Written by: Katherine Caspersz
The very recent phenomenon that is “podcasting” offers news listeners a new and simple way to obtain audio information (via RSS feeds), and the “portableness” of podcasts allows to you play news stories, music shows, comedy, sports and more from almost any mobile device. Mark Glaser of the Online Journalism Review calls podcasts “the TiVo of radio” because subscribers can, essentially, access the podcast whenever they want and wherever they are.
The person who podcasts (the “podcaster), is essentially, a journalist; he or she must conduct interviews, speak with experts, and gather other forms of primary and secondary information. Like the journalist, the podcaster must also attribute the information she presents in her podcast.
Podcasting is relatively new. It has taken on the name “online journalism” by professionals, and because of this, these professionals hold podcasts to the same ethical standards as journalistic writing. Most of the ethics of podcasts has to do with copyright—legal implications can occur when podcasts contain copyrighted video clips that are not properly cited.
Since podcasts are relatively new, many people who create podcasts or even “vlogs” (basically a video diary log) are not properly trained to deal with the ethics of radio/online journalism, which is essentially what podcasts are.
“Ethics implies freedom to choose,” says Richard Keeble, Professor of Journalism at University of Lincoln, in his book Ethics for Journalists. “But journalists are constrained by so many factors—proprietors, fear, the law, time and space to name a few.” (Keeble, 3) When podcasting, journalists must be sure to properly cite material, and name sources.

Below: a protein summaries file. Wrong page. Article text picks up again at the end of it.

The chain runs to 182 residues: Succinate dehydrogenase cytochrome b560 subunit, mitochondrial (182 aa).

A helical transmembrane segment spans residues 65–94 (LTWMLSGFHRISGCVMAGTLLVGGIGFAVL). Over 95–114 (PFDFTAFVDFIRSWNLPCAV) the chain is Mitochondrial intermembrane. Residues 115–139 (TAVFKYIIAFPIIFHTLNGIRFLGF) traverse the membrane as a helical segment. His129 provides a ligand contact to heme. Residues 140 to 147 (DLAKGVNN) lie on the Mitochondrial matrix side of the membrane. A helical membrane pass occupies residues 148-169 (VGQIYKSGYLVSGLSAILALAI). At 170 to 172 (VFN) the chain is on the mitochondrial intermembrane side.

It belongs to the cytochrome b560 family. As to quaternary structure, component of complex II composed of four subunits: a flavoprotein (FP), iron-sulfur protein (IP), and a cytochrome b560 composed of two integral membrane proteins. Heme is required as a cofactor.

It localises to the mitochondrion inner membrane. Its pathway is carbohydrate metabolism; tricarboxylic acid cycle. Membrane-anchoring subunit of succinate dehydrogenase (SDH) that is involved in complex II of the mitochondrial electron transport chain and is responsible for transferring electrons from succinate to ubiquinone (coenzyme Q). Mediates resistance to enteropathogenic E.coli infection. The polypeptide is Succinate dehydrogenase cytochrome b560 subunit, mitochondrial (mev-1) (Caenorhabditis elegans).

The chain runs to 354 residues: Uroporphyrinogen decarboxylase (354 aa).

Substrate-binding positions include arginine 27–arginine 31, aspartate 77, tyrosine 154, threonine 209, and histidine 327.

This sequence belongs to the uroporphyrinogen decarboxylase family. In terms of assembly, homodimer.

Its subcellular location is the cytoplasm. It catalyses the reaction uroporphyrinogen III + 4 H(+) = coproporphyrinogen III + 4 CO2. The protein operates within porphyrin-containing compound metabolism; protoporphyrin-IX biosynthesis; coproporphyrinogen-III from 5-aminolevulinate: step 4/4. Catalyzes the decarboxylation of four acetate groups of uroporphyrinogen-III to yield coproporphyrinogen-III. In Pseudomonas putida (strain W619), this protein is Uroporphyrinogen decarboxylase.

We discussed this a bit in the WRIT1004 “Research for Professional Writers’” course, but we were mainly concerned with copyrights surrounding the use of images. We discussed “Creative Commons” images—images that are available to the public, and can be freely used and shared. But, creating podcasts for a living (whether on a show/series or for a radio station) requires podcasters to be even more aware of the information they are using. Any quote, source, and fact has to be accounted for. Journalism ethics go beyond writing, but are still necessary for the ethical broadcasting of information and opinions.
Salcito, Kendyl. “Online Journalism Ethics.” *Journalism Ethics for the Common Citizen. *Web. 16. Nov. 2015. < http://journalismethics.info/media_law/index.htm#intro>
Keeble, Richard. “Ethics for Journalists.” New York: Routledge, 2009. Print.
Glasser, Mark. “Will Satellite, 'Podcasting' Bring a Renaissance to Radio Journalism?” *USC Annenberg Online Journalism Review. *12 Oct, 2004. Web. 16 Nov, 2015.* <*http://ojr.org/ojr/glaser/1097614994.php>